Study Shows Lower Prevalence of Type 2 Diabetes Among Those Who Consume Walnuts

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By : Suvarna Sheth

Eating a handful of nuts may cut your chances of developing diabetes in half, finds a recent study.

The study representing more than 34,000 American adults suggests that those who consume walnuts may have about half the risk of developing type 2 diabetes compared to adults who do not eat nuts.

According to the study from the University of California, Los Angeles (UCLA), the average intake among walnut consumers was approximately 1.5 tablespoons per day.

Doubling walnut consumption (eating 3 tablespoons) was associated with a 47% lower prevalence of type 2 diabetes.

This amount of walnut intake is close to the recommended serving size of walnuts, which is one ounce or four tablespoons. The researchers did not look at the impact of increasing walnut consumption beyond doubled intake.

“These findings provide more evidence for food-based guidance to help reduce the risk for diabetes,” says Dr. Lenore Arab of the David Geffen School of Medicine at The University of California, Los Angeles in a press release.

“The strong connection we see in this study between walnut consumers and lower prevalence of type 2 diabetes is an additional justification for including walnuts in the diet. Other research has shown that walnuts may also be beneficial for cognitive function and heart health,” she adds.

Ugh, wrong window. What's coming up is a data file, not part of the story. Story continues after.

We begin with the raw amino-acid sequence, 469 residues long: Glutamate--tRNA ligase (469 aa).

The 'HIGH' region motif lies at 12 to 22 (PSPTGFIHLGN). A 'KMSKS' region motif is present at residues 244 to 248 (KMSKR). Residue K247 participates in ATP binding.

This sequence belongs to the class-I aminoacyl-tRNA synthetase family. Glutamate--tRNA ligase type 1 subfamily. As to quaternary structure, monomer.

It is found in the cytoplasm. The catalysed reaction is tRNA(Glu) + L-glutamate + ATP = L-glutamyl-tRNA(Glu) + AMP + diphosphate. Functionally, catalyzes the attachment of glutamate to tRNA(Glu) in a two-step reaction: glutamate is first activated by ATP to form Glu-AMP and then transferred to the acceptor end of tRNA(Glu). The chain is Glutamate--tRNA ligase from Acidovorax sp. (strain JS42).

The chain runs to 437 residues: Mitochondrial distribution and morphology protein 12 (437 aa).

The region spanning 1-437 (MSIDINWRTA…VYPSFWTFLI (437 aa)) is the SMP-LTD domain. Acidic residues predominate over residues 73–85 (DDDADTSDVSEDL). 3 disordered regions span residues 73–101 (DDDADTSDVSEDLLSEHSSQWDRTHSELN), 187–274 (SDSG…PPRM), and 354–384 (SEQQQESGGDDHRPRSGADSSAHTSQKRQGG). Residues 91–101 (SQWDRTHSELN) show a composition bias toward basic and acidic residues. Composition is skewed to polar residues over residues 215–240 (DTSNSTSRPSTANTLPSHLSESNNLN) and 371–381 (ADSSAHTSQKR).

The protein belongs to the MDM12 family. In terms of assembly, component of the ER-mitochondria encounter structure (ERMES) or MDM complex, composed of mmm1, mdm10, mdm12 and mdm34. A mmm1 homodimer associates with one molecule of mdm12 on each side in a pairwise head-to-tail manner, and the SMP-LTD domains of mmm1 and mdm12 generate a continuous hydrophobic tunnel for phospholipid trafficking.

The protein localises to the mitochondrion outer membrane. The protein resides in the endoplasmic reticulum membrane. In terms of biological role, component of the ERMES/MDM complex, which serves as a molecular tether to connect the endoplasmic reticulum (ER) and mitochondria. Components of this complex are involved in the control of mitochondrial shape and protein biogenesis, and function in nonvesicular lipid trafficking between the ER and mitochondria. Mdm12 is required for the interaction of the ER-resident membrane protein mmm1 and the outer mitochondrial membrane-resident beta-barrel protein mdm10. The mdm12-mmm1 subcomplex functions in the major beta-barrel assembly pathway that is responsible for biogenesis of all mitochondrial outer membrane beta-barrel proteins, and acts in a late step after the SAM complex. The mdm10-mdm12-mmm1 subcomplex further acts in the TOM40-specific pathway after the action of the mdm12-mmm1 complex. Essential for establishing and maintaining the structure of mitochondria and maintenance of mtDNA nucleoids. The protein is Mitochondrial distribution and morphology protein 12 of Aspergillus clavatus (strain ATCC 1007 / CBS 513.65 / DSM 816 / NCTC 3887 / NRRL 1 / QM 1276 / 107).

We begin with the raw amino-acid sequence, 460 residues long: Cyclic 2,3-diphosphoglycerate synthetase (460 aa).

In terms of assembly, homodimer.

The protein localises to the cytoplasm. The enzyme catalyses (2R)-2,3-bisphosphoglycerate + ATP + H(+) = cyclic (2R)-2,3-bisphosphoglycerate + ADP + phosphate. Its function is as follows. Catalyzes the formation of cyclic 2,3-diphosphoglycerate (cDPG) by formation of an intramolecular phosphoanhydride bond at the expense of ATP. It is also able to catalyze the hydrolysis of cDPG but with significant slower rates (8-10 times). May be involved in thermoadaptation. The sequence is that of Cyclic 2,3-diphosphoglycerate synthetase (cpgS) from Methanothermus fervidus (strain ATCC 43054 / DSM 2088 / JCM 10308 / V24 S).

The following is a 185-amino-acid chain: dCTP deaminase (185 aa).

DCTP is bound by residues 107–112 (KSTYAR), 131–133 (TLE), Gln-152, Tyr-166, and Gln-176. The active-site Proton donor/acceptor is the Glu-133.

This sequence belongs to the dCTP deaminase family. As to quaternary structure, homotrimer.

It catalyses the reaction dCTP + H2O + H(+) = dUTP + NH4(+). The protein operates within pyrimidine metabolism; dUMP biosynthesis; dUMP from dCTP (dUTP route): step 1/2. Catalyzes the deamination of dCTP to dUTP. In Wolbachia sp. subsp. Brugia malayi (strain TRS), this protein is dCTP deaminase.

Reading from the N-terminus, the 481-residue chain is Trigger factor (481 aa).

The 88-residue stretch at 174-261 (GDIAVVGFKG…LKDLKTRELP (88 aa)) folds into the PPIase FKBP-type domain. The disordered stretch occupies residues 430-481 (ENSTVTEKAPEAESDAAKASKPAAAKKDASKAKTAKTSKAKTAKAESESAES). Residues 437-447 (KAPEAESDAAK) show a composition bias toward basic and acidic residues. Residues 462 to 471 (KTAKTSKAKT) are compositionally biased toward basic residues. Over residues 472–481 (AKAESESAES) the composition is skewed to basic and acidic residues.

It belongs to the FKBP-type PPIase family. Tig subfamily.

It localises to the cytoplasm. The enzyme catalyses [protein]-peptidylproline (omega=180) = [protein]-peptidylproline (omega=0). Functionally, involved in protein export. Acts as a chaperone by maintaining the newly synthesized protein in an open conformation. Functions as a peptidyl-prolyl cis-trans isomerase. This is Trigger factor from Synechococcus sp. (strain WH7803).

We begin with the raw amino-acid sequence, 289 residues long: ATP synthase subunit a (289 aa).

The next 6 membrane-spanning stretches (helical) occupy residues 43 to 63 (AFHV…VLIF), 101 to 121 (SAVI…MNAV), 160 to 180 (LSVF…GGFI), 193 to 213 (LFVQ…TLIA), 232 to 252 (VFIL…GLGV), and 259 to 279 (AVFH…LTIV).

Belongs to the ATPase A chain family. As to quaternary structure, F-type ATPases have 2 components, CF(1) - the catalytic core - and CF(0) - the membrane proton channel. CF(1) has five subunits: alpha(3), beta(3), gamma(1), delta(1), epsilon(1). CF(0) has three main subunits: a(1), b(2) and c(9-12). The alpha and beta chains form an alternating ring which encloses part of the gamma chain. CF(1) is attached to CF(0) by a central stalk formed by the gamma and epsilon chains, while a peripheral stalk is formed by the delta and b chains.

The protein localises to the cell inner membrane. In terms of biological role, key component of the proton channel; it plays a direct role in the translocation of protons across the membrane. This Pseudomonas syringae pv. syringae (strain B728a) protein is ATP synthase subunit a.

The analyses were supported partially by the California Walnut Commission, which according to the study had no role in or influence on the findings, writing, or publication of the study.

According to the National Health Service in England, there is no proof that walnuts prevent diabetes.  “As the analysis only looked at people at a single point in time it is hard to determine the direction of any possible link between eating walnuts and diabetes. For example, the study cannot tell us whether eating walnuts prevented diabetes, or whether people with diabetes eat fewer walnuts,” the NHS Choices article points out.

The findings of the UCLA study were published in the journal Diabetes/Metabolism Research and Reviews.